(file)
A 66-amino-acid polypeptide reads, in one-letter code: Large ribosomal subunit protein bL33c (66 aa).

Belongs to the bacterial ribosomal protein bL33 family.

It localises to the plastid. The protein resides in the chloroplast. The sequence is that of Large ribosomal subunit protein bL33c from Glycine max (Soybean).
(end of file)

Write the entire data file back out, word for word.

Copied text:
A 66-amino-acid polypeptide reads, in one-letter code: Large ribosomal subunit protein bL33c (66 aa).

Belongs to the bacterial ribosomal protein bL33 family.

It localises to the plastid. The protein resides in the chloroplast. The sequence is that of Large ribosomal subunit protein bL33c from Glycine max (Soybean).